Community Mobilization: A Missing Link in School Reform

03/11/2011 05:43 pm ET | Updated May 25, 2011

Whenever President Barack Obama addresses the need to improve American education, he invariably mentions a vitally important ingredient that is missing from most school reform recipes. That is the role of parents and communities in motivating youngsters to achieve.

As recently as this winter's State of the Union address, he reiterated this point. "We need to teach our kids that it's not just the winner of the Super Bowl that deserves to be celebrated, but the winner of the science fair." I urge President Obama and Education Secretary Arne Duncan to use their matchless bully pulpits and convening power to transform exhortation into action.

Most of the energy, resources and policymaking devoted to improving student performance these days are concentrated on schools and school systems. Yet that emphasis, which obviously makes sense, overlooks another important facet of the solution, namely the need for communities to create a culture of achievement and encourage youngsters to learn.

In 1997, when I headed the National Urban League, we mounted a Campaign for African-American Achievement. Our ambitious goal was to mobilize civic and social groups, schools, churches, youth services agencies, libraries, and an array of other community organizations to spread the gospel of achievement.

I subsequently wrote a book entitled Mobilizing the Community to Help Students Succeed. In the course of writing it, I came upon persuasive research which substantiates some common sense notions about the influences that help shape students' mindset toward school. For starters, student motivation -- or the lack thereof -- unquestionably plays a role in spurring academic performance. Also, it is critically important for youngsters to feel valued by adults, be they parents, teachers or community groups.

Furthermore, children benefit from belonging to positive peer groups that espouse and adhere to constructive values. Frequent recognition and rituals that reward youngsters for their accomplishments, however modest, help to stoke motivation. Finally, community groups can play an instrumental role in encouraging children to strive to do better in school and enabling them to bask in the glow of being celebrated as achievers.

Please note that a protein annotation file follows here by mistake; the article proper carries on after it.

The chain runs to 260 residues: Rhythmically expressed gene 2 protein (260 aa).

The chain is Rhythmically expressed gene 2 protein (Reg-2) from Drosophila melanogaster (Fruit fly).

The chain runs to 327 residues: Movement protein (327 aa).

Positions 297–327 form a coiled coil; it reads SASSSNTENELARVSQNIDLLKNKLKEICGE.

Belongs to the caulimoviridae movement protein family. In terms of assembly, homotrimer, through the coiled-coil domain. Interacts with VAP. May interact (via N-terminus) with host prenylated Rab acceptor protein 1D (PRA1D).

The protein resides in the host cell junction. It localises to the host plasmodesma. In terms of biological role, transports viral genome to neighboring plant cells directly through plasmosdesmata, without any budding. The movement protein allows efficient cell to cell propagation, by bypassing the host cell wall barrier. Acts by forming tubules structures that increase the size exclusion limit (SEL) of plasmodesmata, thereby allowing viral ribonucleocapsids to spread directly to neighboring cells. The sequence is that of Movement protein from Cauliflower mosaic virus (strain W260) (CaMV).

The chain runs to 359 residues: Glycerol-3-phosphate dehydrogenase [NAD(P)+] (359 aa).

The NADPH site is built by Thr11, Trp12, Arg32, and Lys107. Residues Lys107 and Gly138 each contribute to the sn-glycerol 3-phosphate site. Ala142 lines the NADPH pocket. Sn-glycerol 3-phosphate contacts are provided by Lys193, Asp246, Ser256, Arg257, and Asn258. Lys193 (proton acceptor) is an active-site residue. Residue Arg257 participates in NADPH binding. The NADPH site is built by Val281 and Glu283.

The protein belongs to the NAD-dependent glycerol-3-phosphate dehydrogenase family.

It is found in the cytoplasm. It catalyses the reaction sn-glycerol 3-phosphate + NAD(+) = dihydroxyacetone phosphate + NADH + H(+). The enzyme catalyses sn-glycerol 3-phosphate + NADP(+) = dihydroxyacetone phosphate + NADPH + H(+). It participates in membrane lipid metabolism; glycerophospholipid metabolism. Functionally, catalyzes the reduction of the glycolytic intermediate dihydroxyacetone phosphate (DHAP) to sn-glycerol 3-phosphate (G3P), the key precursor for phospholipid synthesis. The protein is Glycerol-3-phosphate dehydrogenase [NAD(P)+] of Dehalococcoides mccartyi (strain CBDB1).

There are many ways that local school boards and educators, PTAs, and faith-based, civic, community-based and business groups could team up to encourage and recognize academic achievement. For instance, they could designate September as Achievement Month and stage rallies, assemblies and street fairs that herald the resumption of school and enlist students and parents in attendance to recommit to academic excellence in the coming year.

These groups can establish community-based honor societies which serve as a coveted form of recognition and peer camaraderie for students who have earned solid, if not stellar, grades in school. The Urban League created a National Achievers Society (NAS) to recognize "achievers" in grades 3-12 who had earned B averages or better in school. We also saluted so-called "Believers" whose GPA fell just shy of B. I vividly recall attending an NAS induction ceremony at Bayview Baptist Church in San Diego for some 350 African-American students, roughly half of whom were boys. An enthusiastic, overflow crowd of nearly 2,000 parents, grandparents, and other well-wishers filled the church that day to cheer the achievers.

Schools and community centers can mount achievement fairs akin to county fairs. Like the 4-H members who tout their prize livestock, students could present their science projects or recite the stories and poems they have composed before an appreciative audience of families and community members.

Communities routinely hold parades to herald a wide array of triumphs. Why not stage Achievement Day parades that celebrate students when they successfully clear a key academic milestone, such as graduating from elementary, middle and high school? Since so many youngsters are lagging behind academically, I prefer events that recognize and inspire the maximum number of students.